9. Wow, I totally hear where you’re coming from. When I had Laura at age 41 after an uneventful pregnancy I heard her cry and was relieved to think that I’d completed my family after many years of trying. What followed was her being diagnosed with a congenital defect and she died in surgery to correct this aged 2 days.

    We were shocked and stunned and utterly devastated. I have found it hard to explain the empty arms feeling to anyone but my husband. I want Laura back but can’t have her so we thought we would try again. Taking into account my age I haven’t got the option of waiting to heal. I fell pregnant 8 months after Laura died but that ended in early miscarriage at 7 weeks. I guess my body wasn’t ready yet. Now I wonder whether to try again or not… perhaps I wasn’t meant to have another child, but I was SO READY to. It’s torture :(

  10. I hope you get the outcome you deserve – I can’t imagine what it feels like to have a hole in one’s heart like this. (And I hope you’re talking to a counselor about it too – forgive me, being from ICLW I’m not sure if you already do.)

  11. I am over from ICLW, and I am so touched by your blog. I can’t imagine what it must be like to give birth and then lose a child so quickly. My mother carried my brother full term; he died in the womb 3 dates before his due date. I hope great things for you!

  12. Just a big hug …. this post brought tears to my eyes.


  13. I didn’t really bond with my 5 month old son until he was born. After miscarrying twins at 12 weeks, I was just terrified through the enire thing…and every time I started to relax at all, some new scary thing would come up.

    But he’s here and healthy. I’m still afraid he’s going to die of SIDS, but when he was placed in my arms I made a conscious decision to let go of the fear so I could make room for the love.

    Wishing you healing and support as you continue on your journey. It may be too soon, but I’m not sure there’s ever a “right” time.

  14. Yes – so much hope and fear. And when that hope is more than the fear, you are ready. As ready as you can be anyway. xoxo

  15. Pregnancy after loss is hard. People will tell u that this time it’ll work out but how can u believe that when things shouldve worked out last time. All you can do is take it day by day and hope for the best.

  16. It was very very hard to be pregnant only five months after Leia died. It’s even harder having him here with me knowing what should have been. But when you are ready you will know.. Remember to reach out to me anytime..

  17. I understand the feelings of fear and guilt and strenght of desire for a living baby…just the general confusion. It’s all so hard. I’m wishing good things for your future and a happy healthy rainbow (not to replace Finley, but to add to your family of three) very soon.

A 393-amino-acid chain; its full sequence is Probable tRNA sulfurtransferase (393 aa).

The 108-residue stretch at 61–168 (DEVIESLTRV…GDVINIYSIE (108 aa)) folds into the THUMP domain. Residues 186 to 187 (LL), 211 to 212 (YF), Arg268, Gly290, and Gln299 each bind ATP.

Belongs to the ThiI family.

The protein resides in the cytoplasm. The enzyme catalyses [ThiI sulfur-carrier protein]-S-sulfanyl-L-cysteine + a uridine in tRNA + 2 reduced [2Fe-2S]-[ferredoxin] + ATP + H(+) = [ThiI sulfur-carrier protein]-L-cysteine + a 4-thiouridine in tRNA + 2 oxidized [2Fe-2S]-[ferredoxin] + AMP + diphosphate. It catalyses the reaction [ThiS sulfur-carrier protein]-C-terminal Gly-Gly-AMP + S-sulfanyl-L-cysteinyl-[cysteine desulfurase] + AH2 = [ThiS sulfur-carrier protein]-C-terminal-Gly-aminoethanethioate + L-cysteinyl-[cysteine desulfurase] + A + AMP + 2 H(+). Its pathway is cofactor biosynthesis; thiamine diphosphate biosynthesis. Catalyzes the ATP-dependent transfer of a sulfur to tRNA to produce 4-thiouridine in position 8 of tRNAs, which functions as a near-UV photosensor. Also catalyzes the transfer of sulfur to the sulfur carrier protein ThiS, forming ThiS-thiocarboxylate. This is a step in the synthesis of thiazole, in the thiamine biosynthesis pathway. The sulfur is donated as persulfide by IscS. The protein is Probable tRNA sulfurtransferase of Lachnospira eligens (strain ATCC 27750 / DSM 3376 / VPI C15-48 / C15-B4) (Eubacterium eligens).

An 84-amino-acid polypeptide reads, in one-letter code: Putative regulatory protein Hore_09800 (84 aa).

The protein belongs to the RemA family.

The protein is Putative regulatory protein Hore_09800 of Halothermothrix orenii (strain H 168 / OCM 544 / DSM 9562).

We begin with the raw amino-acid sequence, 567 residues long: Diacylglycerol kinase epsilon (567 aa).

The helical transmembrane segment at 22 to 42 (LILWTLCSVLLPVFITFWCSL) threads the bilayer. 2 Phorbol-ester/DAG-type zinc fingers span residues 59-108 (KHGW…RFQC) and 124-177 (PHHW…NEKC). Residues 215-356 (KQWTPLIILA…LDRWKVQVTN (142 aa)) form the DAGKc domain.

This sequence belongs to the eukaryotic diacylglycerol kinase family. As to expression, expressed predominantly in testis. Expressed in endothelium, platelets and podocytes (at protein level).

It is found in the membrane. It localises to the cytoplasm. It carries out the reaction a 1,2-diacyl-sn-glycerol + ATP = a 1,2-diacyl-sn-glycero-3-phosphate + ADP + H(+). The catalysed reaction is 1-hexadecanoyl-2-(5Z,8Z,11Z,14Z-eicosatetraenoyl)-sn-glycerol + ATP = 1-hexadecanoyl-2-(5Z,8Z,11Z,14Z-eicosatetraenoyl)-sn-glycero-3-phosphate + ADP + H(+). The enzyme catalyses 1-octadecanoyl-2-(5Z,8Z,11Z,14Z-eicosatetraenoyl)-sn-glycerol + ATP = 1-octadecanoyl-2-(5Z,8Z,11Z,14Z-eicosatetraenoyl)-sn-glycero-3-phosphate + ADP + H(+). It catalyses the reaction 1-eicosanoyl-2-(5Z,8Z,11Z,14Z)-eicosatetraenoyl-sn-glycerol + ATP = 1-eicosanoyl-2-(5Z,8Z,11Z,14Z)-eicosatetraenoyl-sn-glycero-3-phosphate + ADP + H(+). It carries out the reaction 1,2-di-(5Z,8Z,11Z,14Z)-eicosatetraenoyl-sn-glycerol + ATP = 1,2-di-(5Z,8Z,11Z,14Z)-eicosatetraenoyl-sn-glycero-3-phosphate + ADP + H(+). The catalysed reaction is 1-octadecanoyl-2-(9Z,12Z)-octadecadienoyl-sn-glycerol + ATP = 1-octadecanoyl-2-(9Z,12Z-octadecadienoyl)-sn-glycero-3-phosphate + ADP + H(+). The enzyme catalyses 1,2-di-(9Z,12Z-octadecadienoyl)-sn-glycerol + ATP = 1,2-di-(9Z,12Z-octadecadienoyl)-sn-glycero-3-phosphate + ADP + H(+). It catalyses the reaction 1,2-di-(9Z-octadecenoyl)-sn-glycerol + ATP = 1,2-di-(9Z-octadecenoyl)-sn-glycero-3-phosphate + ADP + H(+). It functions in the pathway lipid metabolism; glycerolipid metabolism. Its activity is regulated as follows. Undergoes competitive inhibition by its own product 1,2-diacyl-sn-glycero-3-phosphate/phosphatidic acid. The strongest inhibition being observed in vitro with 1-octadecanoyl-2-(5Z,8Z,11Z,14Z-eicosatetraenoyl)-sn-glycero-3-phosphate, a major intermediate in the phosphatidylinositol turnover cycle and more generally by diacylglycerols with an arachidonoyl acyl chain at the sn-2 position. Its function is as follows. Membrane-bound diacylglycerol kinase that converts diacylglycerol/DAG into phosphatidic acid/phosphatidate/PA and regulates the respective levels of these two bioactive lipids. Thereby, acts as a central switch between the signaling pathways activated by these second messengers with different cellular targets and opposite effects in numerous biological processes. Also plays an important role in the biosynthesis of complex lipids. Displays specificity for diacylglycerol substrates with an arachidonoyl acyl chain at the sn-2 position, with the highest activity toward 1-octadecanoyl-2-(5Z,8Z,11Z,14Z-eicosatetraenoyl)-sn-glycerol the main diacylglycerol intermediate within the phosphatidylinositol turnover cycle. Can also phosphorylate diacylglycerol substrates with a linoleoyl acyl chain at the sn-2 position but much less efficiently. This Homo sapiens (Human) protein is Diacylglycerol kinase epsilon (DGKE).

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  19. I’m contemplating pregnancy after the death of my son too. Part of me is excited about getting pregnant again and the other part fears something going wrong. But I have faith that it will be well. So right now we’re not trying but hoping to soon.

  20. I too worry and sit for hours contemplating pregnancy after the loss of our twin daughters (our only children). There is so much more than just ‘trying again’ involved. I cannot conceive naturally, so we have to ‘plan’ everything. We can’t just let it happen. I commend any mother even thinking about trying again after a loss. Together we stand strong.

  21. I feel exactly the same after the loss of my first baby at 5 months pg.

    I have nothing clever to say…I just wanted to let you know that you are not alone, and that it helps me to read that you feel just as I do.
    I’m so afraid of another loss, and yet I want a family so so much…How to let go of hope and fear and just be?…

    sending you love xxx

  22. Really moved by your blog – you have shared so much that can help others.

    I am not sure how you would feel about it but if it felt right to you I would be really honoured if you linked up at my linky party for all thing pregnancy and new baby – Alice xx

  23. After my son died I felt the same as you, “how could I do this again?”. But as you said after the shock wore off it hit me. Everything in my body was screaming for another baby. Five months after our loss we got pregnant again. I began as naive as the first time, thinking, this wont happen to us (again.) But then I started doubting everything. How can I trust my body, how can I know baby is ok, how can I be ok not knowing???? Four weeks later I had a miscarriage. I remembered something that I had recently told a friend who was pregnant…to treasure the precious moments because the future is so uncertain. I had done that for a few days but then let the stress of the world overwhelm and distract me. My first pregnancy was so easy and beautiful. It seemed impossible to have the same blind faith again when it didnt prove true. But I reget. So many things. Franchescas words “for as many days as that may be” are so powerful. The pain of another loss is debilitating but I regret not living in the moment and focusing on every precious moment I had with my second child.

  24. I have a 7 month old rainbow baby. I am so grateful that I pushed through the fear and “tried again.” The best advice I received was:
    – keep busy
    – know you are doing everything you can do to contribute to the end goal of a living baby
    – celebrate pregnancy milestones
    – allow yourself to get attached (because you will whether you want to or not)
    – journal (I love rereading my pregnancy journal and I am happy to have it to share with my rainbow when he grows older)
    – cry and demand special treatment because you deserve it!